Some posts on this site contain affiliate links, meaning if you book or buy something through one of these links, we may earn a small commission (at no extra cost to you).
On our first trip to Budapest, we fell head-over-heels for the city’s thermal baths, striking architecture, and rich culture, not to mention its unexpectedly amazing food. So, of course, we raced back for more. This time, we got to dig a little deeper into all of those things. First up was a dinner tour sampling as much traditional Hungarian food as possible.
Most food tours allow you to try tapas-sized portions at a number of restaurants or food stands, popping in and out after a few minutes and a brief description of the dish’s history and ingredients. It’s a great way to sample lots of the flavors of a destination. But for our second visit to Budapest, we had a different experience on a progressive dinner walk. We leisurely dined on a full course off the menu from multiple spots. After all, why have dinner at one place when you can have it at five?
The first stop on our dinner walk with Taste Hungary was actually the company’s own Tasting Table. We tried a variety of cheeses and one of my favorite Hungarian foods: wine. The Tasting Table is a hybrid wine store and tasting room that carries over 200 wines from around the country, so it was the perfect place to add to our knowledge of Hungarian wines.
We tried a sparkling wine from a region in northwest Hungary called Somlo. A blend of Furmint (a white Hungarian grape) and Chardonnay, it was fruity but not sweet and a great accompaniment to the cheeses.
All the cheeses served at the Tasting Table are from small artisanal producers, and we had our fill. Our favorites were a rich Hungarian brie and a smoked cow’s milk cheese called parenyica. They were served with several different condiments including roasted pumpkin seed oil and truffled plum jam, which sounds unusual but is spectacular. What’s not to love about truffles?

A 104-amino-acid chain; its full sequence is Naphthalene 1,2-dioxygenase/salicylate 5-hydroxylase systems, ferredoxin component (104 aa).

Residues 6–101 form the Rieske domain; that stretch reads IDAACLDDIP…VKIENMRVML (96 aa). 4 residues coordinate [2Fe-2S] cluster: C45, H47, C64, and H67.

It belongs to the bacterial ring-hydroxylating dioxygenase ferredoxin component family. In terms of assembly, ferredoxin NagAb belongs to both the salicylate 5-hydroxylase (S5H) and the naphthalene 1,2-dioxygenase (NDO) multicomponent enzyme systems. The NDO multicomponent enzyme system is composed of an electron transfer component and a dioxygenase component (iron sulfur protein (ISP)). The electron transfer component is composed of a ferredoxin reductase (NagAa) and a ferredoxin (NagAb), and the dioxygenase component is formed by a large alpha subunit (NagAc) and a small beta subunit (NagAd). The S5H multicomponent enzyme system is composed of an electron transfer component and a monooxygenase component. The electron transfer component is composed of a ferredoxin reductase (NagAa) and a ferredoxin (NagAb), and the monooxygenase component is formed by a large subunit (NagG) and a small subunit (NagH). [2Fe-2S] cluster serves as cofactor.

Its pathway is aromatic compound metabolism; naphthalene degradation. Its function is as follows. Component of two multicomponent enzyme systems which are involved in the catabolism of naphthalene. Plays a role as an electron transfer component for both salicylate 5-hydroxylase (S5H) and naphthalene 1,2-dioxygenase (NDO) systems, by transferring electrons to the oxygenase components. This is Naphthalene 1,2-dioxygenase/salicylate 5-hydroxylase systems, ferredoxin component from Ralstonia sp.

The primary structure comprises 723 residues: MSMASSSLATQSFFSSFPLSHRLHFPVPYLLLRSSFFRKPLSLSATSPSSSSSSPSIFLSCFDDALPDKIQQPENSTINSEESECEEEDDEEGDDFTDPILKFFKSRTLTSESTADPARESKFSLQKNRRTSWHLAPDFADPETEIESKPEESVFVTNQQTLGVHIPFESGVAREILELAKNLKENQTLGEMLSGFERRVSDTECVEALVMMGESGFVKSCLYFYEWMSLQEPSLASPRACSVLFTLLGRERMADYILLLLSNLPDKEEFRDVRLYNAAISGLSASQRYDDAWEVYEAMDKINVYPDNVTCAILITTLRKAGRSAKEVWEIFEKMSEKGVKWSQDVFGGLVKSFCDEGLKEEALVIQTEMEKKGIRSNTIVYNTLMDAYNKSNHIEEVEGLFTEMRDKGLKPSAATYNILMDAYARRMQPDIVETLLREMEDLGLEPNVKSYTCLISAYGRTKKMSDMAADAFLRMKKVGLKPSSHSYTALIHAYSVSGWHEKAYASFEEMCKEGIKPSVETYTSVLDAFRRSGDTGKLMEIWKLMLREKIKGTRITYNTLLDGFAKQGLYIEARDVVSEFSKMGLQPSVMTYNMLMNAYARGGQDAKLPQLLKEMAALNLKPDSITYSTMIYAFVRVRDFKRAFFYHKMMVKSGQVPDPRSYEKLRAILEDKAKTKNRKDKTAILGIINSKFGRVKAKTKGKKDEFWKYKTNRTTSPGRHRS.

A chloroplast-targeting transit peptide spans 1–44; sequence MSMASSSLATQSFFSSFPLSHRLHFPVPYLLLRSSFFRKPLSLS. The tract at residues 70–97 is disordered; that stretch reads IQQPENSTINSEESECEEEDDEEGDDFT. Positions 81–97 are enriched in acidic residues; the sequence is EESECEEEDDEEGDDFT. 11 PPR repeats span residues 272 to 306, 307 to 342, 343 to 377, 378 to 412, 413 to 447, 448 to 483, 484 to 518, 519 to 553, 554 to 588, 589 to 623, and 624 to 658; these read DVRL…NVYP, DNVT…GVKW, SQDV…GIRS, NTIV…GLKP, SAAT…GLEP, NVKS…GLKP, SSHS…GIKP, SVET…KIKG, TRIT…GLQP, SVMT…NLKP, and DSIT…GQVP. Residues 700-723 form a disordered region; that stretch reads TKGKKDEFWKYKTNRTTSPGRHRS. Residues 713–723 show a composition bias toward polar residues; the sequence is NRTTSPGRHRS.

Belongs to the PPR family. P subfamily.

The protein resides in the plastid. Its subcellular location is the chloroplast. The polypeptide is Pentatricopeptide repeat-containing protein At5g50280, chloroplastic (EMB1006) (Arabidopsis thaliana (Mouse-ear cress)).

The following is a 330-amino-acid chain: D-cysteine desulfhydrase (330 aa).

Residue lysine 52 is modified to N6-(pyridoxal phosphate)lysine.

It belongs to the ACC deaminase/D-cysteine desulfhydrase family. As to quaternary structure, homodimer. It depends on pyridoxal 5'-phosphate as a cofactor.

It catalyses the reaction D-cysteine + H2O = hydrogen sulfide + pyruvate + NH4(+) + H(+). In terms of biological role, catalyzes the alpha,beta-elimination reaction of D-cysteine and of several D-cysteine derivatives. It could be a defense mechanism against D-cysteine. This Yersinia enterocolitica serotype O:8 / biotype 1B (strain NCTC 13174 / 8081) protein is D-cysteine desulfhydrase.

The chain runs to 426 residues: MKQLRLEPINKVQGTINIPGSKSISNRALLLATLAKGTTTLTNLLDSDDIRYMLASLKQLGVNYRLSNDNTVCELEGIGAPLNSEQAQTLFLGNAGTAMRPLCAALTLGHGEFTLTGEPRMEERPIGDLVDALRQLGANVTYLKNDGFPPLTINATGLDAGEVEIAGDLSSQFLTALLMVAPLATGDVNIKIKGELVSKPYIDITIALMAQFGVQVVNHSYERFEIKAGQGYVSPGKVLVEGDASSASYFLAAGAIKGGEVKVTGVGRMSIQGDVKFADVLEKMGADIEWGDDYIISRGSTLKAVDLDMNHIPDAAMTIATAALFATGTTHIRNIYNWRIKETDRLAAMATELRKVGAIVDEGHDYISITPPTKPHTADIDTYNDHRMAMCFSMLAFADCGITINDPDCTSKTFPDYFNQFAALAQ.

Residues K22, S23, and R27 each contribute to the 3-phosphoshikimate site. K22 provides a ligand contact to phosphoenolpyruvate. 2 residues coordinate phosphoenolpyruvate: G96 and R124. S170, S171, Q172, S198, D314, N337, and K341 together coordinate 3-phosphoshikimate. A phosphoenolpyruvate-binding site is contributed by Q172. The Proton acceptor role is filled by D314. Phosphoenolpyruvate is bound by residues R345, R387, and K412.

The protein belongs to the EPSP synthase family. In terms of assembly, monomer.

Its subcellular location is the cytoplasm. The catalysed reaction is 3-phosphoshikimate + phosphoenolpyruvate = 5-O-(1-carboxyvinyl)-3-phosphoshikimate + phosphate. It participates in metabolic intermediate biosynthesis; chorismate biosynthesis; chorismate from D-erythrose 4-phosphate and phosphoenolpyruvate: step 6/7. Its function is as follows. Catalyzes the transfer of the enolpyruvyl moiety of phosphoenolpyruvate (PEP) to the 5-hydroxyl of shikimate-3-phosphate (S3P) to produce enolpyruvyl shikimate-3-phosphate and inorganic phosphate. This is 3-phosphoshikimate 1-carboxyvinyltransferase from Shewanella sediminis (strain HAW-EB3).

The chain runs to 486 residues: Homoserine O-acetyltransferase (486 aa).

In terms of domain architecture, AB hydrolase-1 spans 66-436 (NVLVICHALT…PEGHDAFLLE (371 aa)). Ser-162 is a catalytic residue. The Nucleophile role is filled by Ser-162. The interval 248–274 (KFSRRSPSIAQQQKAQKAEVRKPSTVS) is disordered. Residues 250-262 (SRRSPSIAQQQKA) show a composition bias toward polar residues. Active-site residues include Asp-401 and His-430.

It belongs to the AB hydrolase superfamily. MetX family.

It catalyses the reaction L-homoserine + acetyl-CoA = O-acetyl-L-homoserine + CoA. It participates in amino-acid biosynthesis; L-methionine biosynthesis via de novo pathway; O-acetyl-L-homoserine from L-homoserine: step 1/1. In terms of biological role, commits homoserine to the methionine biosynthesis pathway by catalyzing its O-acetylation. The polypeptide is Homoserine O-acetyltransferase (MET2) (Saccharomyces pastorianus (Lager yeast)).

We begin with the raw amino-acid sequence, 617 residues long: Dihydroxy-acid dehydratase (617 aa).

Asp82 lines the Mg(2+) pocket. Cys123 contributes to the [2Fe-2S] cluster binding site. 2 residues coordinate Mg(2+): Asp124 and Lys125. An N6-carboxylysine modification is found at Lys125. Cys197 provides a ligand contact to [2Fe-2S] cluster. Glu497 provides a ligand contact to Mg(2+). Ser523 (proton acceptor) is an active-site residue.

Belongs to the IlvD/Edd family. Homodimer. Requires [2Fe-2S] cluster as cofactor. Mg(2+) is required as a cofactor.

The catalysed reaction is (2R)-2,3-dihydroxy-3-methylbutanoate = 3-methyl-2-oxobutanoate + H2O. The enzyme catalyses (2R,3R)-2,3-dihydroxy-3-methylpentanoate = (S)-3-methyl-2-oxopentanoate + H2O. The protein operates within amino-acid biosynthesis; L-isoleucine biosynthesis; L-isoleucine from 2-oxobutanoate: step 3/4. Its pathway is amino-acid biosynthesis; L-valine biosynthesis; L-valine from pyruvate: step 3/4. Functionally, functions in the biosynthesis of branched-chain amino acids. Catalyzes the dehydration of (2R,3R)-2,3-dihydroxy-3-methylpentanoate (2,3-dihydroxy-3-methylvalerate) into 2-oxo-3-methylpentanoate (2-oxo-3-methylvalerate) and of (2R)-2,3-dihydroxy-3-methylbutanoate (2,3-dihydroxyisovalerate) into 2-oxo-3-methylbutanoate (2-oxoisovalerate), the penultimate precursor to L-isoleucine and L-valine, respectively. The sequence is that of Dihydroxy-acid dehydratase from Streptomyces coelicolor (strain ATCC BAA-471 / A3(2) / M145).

For our appetizer after the appetizer, we headed to a nearby Jewish restaurant. Hungarian food has been heavily influenced by Jewish culture over the centuries, so a lot of traditional Hungarian foods are also traditionally Jewish. Our mission for this stop was soup.
Our tour guide Zsofi explained that most meals in Hungary begin with a soup. If it’s warm outside, that’s no problem – Hungarians just opt for a cold soup instead.
Since it was a warm summer evening in Budapest, a cold fruit soup (hideg gyümölcsleves) seemed to fit the bill perfectly. The slightly sweet soup is made of sour cream, sugar, and whatever fruit happens to be in season. Often, this includes the Hungarian’s favorite staple, sour cherries.
My soup also included a variety of fresh berries. Before trying it, I was dubious about the bowl of pink cream, but it was actually quite good. Also on the table for the evening was goose matzo ball soup (libaleves maceszgombóccal). It was flavorful and hearty but less to my personal taste.
Next up was the main event, which meant our choice of traditional Hungarian food from the menu. Even though we’d been to Hungary before, we somehow managed to leave without trying one of the country’s best known national dishes, chicken paprikash (paprikás csirke). We wouldn’t make that mistake a second time.
Before we knew it, the table was filled with nuts, goose cracklings, pickles, and a variety of entrees. Our favorites were the chicken paprikash (of course) and the Hortobagy pancakes (Hortobágyi palacsinta). The name of the chicken dish comes from the liberal use of paprika, a key ingredient in much of Hungarian cooking. The meat, which is usually served with a gnocchi-like pasta, is simmered for a long time and then topped with a sauce of sour cream, paprika, onion, and mushroom. The pancakes are savory, crepe-like wrappings filled with meat, onions, and spices. It was all accompanied by a dry Hungarian rosé wine.
Many Hungarians begin or end a meal with a shot of palinka, a traditional fruit brandy. Who are we to buck tradition? After the mains, we were off to our fourth stop, a new cocktail bar in Budapest’s Jewish Quarter.
Pálinka dates back at least 600 years in Hungary. Only spirits made from fruit that is mashed, distilled, and bottled in Hungary (and apricot spirits from a small region of Austria) can be called palinka. At 37.5% alcohol, this strong brandy is not for the faint of heart. We chose to try traditional apricot and cherry varieties and loved every sip.
The end of the evening found us at a café across the street from the famous Hungarian State Opera House eating what else but opera cake. There were dozens of choices, but we opted for the multi-layer dessert that is also known as Dobos torta in Hungary. Dating from the 1880s, it was a favorite of the Emperor and Empress of Austria-Hungary. And it’s easy to see why. Sponge cake layered with chocolate buttercream and topped with caramel is pretty much my idea of heaven and the perfect note on which to end our dinner of decadence.
Budapest Dinner Walk
When: Taste Hungary’s progressive dinner walk is available almost every evening at 5pm, depending on the season. Please consult the website for exact dates.
Cost: $110 per person for a small-group tour
We were the guests of Taste Hungary. All opinions of the savory and paprika-filled Hungarian food are our own.